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‘Marsy's Law' Headed For November Ballot After Backers Clear Signature Hurdle

Ohio voters this fall will have the opportunity to strengthen protections for crime victims and their families.

"Marsy's Law for Ohio" on Monday was certified for the November general election ballot after supporters collected 371,749 valid signatures from 54 counties. A total of 305,591 signatures from at least 44 counties were required to qualify for the ballot.

"Today, we move closer to making equal rights for crime victims a reality in Ohio," Henry T. Nicholas, founder of Marsy's Law for All, said in a statement. "We are excited that Ohioans will be able to vote on placing basic, enforceable rights for victims of crime into the state constitution."

Otherwise known as the "Ohio Crime Victims Bill of Rights," the proposed constitutional amendment would give crime victims and their families the right to get notification of all legal proceedings and be heard at every step of the process. Victims would also have the right to give input on plea deals and receive restitution for the financial impacts of a crime.

Similar proposals have been approved in California, Illinois, Montana, North Dakota and South Dakota.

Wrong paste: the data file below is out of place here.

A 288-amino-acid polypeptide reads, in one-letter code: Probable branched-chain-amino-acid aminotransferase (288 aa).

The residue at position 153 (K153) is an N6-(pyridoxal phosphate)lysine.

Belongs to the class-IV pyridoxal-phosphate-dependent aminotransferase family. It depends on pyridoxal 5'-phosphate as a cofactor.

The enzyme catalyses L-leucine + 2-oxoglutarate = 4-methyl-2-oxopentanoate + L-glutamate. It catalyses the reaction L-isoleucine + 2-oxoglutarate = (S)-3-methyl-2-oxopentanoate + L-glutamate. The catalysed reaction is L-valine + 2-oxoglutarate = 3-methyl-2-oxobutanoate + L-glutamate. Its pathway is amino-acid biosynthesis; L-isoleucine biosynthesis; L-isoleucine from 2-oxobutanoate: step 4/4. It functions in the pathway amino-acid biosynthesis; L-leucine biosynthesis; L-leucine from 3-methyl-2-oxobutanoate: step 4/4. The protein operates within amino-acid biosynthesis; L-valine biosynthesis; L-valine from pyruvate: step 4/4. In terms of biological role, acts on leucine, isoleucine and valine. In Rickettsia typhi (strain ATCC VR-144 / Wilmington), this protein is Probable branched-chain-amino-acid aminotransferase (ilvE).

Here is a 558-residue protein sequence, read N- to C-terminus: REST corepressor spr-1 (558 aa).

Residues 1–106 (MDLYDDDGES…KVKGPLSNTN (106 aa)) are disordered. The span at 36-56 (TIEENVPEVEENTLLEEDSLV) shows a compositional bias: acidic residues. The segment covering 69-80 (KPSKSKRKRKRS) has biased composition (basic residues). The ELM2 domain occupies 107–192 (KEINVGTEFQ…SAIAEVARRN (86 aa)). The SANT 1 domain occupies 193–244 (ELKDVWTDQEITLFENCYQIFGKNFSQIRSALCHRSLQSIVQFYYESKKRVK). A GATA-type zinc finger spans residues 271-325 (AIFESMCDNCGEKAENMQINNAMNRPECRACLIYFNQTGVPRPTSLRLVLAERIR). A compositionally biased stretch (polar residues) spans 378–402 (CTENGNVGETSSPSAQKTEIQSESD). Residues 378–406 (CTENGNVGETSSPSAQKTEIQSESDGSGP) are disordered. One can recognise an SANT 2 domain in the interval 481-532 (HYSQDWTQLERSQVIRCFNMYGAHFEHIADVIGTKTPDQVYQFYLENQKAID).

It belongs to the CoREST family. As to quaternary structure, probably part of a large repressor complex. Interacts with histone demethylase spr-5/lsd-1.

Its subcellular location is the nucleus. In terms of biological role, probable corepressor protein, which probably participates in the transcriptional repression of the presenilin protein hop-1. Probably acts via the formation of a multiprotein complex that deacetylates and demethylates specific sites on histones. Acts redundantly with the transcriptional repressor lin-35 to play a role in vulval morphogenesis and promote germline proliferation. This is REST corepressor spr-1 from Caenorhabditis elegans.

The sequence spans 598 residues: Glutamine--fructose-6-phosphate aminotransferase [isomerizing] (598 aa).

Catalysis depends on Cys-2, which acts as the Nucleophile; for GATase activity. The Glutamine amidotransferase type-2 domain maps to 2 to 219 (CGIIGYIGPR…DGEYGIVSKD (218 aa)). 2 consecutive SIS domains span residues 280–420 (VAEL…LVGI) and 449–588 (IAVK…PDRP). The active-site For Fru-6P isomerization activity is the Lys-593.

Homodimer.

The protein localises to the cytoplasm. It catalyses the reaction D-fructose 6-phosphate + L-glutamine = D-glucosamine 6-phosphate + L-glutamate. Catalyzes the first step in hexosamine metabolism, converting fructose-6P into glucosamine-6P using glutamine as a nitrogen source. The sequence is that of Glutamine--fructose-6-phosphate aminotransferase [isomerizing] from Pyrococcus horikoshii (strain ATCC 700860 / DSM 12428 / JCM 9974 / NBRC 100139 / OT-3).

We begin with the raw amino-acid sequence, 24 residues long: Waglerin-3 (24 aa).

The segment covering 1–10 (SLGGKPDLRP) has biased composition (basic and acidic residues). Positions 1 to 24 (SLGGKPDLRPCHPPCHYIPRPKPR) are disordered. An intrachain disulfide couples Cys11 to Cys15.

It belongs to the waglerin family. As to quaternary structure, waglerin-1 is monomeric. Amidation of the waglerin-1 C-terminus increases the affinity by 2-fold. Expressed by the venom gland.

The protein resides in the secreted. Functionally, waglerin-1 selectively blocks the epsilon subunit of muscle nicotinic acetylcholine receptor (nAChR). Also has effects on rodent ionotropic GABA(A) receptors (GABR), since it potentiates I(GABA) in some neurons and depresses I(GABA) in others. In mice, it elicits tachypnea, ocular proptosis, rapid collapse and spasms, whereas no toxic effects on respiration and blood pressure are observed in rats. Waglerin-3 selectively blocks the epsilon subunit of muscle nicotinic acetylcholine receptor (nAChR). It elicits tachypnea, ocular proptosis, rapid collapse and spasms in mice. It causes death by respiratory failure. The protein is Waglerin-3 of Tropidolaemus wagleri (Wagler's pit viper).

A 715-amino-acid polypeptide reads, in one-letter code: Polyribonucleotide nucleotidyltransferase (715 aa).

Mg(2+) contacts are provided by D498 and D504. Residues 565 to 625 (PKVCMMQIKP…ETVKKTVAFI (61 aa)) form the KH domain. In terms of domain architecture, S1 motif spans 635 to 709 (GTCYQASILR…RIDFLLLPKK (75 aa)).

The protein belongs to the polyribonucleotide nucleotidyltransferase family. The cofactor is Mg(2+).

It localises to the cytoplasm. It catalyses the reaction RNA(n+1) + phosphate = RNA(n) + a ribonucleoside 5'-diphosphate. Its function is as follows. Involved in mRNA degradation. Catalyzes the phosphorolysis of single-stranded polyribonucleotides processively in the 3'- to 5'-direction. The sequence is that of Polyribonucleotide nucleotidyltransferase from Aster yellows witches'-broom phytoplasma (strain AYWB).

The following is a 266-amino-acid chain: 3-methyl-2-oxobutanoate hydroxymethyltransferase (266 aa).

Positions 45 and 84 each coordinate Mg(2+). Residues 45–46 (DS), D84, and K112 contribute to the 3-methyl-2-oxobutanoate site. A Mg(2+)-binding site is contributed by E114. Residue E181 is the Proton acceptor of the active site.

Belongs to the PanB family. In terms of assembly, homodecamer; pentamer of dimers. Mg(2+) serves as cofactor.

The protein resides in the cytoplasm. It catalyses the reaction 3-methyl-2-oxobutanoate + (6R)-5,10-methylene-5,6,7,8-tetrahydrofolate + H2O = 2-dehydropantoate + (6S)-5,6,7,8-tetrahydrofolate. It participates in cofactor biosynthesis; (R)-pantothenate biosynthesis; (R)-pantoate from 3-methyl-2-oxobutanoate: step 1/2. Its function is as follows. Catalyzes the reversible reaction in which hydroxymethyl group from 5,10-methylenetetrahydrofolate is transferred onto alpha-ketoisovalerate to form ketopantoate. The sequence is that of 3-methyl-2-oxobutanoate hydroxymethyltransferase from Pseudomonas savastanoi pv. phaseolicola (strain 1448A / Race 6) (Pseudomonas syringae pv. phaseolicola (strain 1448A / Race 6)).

Supporters of the measure last month submitted 563,556 signatures to the secretary of state's office in an effort to place it on the ballot.

The measure is backed financially by Mr. Nicholas, who has amassed a fortune of more than $1 billion as the CEO of Broadcom Corporation. The amendment is named after his sister, Marsy Nicholas, who was stalked and killed in 1983 by an ex-boyfriend. Following a visit to her grave, her mother and Mr. Nicholas saw her accused murderer at a grocery store after he had been released on bail without their knowledge.

The proposal has received the backing of dozens of elected officials, one of the most prominent being Franklin County Prosecutor Ron O'Brien.

Ohio voters overwhelmingly approved a victim rights constitutional amendment 23 years ago. However, supporters of "Marsy's Law" said that change has proven to be largely toothless and unevenly enforced throughout the state. (See Gongwer Ohio Report, January 24, 2017)

The proposal received certification from Attorney General Mike DeWine's office in February that the summary language was a fair representation of the measure. Later that month the Ballot Board determined that it was a single ballot measure. Language that voters will consider still needs to be approved by the Ballot Board.

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